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An inspiring little book on the gentle art of regenerating the bush with minimum disturbance.

One of my teachers, Diane Harwood, has kindly given me permission to share the notes she’s developed on bushland regeneration.  These are based on an inspiring little book by Joanna Bradley plus Diane’s many years out in the Denmark bush, weeding and caring for local reserves, finding out what works and what doesn’t by trial and error.  I have copied these notes below and included an image of the book jacket, in case you want to source a copy for yourself.  We’re reading it as part of our course and it’s a delightful story of two sisters in New South Wales in the sixties who were dismayed by the widespread infestation of weeds along their local walking tracks and decided to take matters into their own hands.  Over the years, they proved  that “systematic hand weeding, carefully done, was a spectacular success.”  Both women were in their fifties and claim they did not work hard, but were persistent, selective and particular about their methods.  Joanne Bradley says, “Bringing back the bush is a gentle art, demanding a strong will and patience.”

I’ve used this gentle approach to bushland regeneration as a metaphor for the personal journey towards sustainable living and creative expression in other posts.  It’s given me new hope that I and others can make a difference to the future of this planet by gently plugging away in our own areas of interest and skill.

I’ve copied Diane’s notes below for your inspiration and education.

ON BUSH REGENERATION

Notes by Diane Harwood

Inspired by
Bringing Back the Bush: The Bradley Method of Bush Regeneration by Joanna Bradley

The “Bradley” Principles of Bush Regeneration

  • Work from good (ie weed-free) areas towards bad
    (ie weedy) areas
  • Make minimum disturbance
  • Allow the regeneration of native plants to dictate the rate of weed removal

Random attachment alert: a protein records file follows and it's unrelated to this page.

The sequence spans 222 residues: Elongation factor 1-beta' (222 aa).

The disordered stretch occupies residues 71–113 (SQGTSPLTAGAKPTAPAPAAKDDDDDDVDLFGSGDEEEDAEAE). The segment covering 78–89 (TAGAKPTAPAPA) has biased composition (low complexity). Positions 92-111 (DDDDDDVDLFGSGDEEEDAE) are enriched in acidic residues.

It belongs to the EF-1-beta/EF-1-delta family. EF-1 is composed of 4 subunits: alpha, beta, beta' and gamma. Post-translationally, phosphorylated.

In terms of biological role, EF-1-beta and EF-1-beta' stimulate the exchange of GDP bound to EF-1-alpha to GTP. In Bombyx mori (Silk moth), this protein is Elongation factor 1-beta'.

Words of Warning

Don’t start on a large weed infestation unless you are sure you will get back to do the follow-up work. Removing the parent plants may create light and space for hundreds of new weed seedlings.

Don’t remove anything you are not sure of. Many weeds have a native look-a-like, and some of the weediest-looking plants are important members of the local plant community.

Aim for control, not eradication, and tipping the balance in favour of the local native plants.


Applying the Bradley Principles

  • Assess extent of area to be weeded, taking into account surrounding land-use, and considering potential sources of weeds. (When assessing, be careful not to brush against seed-bearing weeds.)
  • Note which weeds are present, their growth habits and life cycles, and the density of the infestation. (Remember some plants have dormancy periods.)
  • Plan to prevent the least weed-infested bush from becoming degraded.  Aim for control, not eradication, and to tip the balance in favour of the local native plants.
  • First step is to remove any seed-bearing trees, plants or parts of plants without spreading the seeds.  Catch on tarp or place into bags.
  • You may need to make a traffic plan, especially when working with a group.  This is important to avoid trampling and damaging native plants and spreading weed seeds through clean bush.
  • Next, dig out or cut any isolated weeds or ones that are directly inhibiting native plants.
  • Use a fork or crow-bar to loosen the soil, then pull weed out, allowing all soil to remain in place. Replace leaf litter. This helps to deter further weed outbreaks.  Leave fallen logs, twigs, bark etc from native species to provide shelter and nutrients.
  • In some cases the uprooted plant can be left as mulch, but generally it is best to remove all weed material from the site.
  • Do not allow piles of weeds to get too big to handle; always consider the next step – removal from the site and disposal.
  • Disposal can be a problem: if possible put the material through a mulcher, then compost it if necessary to kill seeds.  Alternatively, place in pit and cover, or burn.
  • Whichever method is used, take care not to infect new areas!

A tangle of Dolichos Pea, Bridal Creeper and other weeds in the Morgan Street bush reserve close to Denmark town

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